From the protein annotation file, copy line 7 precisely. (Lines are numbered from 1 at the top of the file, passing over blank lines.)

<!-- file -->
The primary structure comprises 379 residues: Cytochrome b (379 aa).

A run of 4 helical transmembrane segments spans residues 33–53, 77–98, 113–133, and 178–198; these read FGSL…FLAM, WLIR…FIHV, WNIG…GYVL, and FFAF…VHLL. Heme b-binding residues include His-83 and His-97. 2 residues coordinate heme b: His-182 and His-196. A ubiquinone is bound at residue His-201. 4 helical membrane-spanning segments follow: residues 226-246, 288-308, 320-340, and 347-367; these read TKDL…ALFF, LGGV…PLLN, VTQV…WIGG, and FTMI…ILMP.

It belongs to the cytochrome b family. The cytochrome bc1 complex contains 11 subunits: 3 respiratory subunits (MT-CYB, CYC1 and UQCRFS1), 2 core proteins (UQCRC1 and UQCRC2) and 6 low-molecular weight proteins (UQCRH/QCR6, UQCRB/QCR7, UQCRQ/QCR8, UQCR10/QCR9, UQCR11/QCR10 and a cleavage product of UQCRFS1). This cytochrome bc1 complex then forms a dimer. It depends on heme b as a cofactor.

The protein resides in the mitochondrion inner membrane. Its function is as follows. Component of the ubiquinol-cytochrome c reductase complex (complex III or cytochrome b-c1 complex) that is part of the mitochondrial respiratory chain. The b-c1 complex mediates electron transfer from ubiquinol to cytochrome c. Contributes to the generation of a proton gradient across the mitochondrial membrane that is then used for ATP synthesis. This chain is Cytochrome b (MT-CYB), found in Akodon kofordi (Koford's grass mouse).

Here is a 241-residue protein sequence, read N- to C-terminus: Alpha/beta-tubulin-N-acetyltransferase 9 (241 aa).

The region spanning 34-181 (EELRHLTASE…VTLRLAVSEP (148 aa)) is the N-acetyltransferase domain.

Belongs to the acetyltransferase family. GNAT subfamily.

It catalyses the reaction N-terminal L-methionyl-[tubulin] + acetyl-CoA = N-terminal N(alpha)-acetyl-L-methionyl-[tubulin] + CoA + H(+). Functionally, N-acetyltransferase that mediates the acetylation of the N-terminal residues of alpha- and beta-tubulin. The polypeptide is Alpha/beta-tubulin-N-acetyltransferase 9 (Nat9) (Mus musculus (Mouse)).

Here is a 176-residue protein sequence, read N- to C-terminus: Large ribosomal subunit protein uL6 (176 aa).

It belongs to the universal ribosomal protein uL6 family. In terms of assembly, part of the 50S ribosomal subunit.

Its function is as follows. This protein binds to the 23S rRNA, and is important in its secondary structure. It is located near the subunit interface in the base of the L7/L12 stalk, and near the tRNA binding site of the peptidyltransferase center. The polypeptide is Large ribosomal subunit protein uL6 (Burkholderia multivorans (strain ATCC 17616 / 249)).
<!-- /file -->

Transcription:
Belongs to the acetyltransferase family. GNAT subfamily.